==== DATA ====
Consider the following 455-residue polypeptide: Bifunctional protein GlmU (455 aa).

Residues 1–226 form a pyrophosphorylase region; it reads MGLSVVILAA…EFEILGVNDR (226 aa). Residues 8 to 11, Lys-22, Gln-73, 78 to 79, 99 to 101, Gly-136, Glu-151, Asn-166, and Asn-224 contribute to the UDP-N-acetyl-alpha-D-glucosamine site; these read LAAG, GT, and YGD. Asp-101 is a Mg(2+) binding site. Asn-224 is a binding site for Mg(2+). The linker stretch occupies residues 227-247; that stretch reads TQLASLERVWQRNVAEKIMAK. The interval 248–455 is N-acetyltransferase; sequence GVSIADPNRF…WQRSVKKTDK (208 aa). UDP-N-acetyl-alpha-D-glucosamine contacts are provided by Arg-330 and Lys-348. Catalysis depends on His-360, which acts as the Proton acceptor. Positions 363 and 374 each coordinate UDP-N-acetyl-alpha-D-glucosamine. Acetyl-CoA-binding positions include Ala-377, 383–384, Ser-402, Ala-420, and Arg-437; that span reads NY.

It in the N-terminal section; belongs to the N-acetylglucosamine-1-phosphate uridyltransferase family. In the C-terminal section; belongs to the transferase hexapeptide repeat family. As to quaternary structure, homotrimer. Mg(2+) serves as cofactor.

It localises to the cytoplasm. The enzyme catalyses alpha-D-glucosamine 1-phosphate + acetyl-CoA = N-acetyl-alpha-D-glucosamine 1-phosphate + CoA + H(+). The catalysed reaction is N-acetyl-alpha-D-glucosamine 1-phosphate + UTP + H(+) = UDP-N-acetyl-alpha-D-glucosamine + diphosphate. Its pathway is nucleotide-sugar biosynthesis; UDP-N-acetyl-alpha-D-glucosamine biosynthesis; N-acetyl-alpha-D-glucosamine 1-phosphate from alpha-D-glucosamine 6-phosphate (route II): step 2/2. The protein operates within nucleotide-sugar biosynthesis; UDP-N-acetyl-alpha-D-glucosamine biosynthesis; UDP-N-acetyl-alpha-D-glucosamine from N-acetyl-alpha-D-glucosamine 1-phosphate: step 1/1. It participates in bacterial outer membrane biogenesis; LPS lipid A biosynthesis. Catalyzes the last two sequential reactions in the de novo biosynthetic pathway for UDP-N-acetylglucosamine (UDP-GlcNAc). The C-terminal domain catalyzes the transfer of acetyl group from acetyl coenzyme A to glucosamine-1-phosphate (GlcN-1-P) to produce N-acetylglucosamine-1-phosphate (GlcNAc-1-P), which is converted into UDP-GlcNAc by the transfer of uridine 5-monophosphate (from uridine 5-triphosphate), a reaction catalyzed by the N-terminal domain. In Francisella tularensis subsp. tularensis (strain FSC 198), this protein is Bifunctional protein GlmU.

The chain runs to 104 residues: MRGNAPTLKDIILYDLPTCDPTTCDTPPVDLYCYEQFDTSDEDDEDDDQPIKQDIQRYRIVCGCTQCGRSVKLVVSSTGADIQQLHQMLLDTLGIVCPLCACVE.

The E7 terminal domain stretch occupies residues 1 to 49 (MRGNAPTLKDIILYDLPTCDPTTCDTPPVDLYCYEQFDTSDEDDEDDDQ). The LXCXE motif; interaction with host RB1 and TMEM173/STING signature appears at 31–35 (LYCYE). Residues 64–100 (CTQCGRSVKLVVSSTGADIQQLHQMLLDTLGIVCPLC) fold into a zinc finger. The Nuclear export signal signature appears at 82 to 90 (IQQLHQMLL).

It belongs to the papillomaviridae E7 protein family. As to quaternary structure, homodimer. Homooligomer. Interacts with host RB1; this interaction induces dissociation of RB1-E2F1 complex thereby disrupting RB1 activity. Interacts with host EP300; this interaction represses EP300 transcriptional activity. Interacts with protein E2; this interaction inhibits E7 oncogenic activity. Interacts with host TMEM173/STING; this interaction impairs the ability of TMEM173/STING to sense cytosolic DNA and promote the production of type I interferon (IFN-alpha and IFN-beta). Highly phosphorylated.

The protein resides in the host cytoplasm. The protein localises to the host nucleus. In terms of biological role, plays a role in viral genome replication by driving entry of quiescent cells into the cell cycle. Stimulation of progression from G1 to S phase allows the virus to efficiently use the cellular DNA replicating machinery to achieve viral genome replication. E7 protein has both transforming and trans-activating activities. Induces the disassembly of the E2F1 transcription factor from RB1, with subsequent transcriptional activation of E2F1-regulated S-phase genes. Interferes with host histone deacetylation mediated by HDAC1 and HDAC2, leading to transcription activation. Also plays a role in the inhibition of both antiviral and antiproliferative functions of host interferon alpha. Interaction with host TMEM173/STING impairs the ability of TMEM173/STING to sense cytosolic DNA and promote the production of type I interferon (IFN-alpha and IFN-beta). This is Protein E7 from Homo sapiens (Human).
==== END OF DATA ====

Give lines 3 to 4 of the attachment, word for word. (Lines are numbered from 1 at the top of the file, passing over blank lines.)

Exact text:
It in the N-terminal section; belongs to the N-acetylglucosamine-1-phosphate uridyltransferase family. In the C-terminal section; belongs to the transferase hexapeptide repeat family. As to quaternary structure, homotrimer. Mg(2+) serves as cofactor.

It localises to the cytoplasm. The enzyme catalyses alpha-D-glucosamine 1-phosphate + acetyl-CoA = N-acetyl-alpha-D-glucosamine 1-phosphate + CoA + H(+). The catalysed reaction is N-acetyl-alpha-D-glucosamine 1-phosphate + UTP + H(+) = UDP-N-acetyl-alpha-D-glucosamine + diphosphate. Its pathway is nucleotide-sugar biosynthesis; UDP-N-acetyl-alpha-D-glucosamine biosynthesis; N-acetyl-alpha-D-glucosamine 1-phosphate from alpha-D-glucosamine 6-phosphate (route II): step 2/2. The protein operates within nucleotide-sugar biosynthesis; UDP-N-acetyl-alpha-D-glucosamine biosynthesis; UDP-N-acetyl-alpha-D-glucosamine from N-acetyl-alpha-D-glucosamine 1-phosphate: step 1/1. It participates in bacterial outer membrane biogenesis; LPS lipid A biosynthesis. Catalyzes the last two sequential reactions in the de novo biosynthetic pathway for UDP-N-acetylglucosamine (UDP-GlcNAc). The C-terminal domain catalyzes the transfer of acetyl group from acetyl coenzyme A to glucosamine-1-phosphate (GlcN-1-P) to produce N-acetylglucosamine-1-phosphate (GlcNAc-1-P), which is converted into UDP-GlcNAc by the transfer of uridine 5-monophosphate (from uridine 5-triphosphate), a reaction catalyzed by the N-terminal domain. In Francisella tularensis subsp. tularensis (strain FSC 198), this protein is Bifunctional protein GlmU.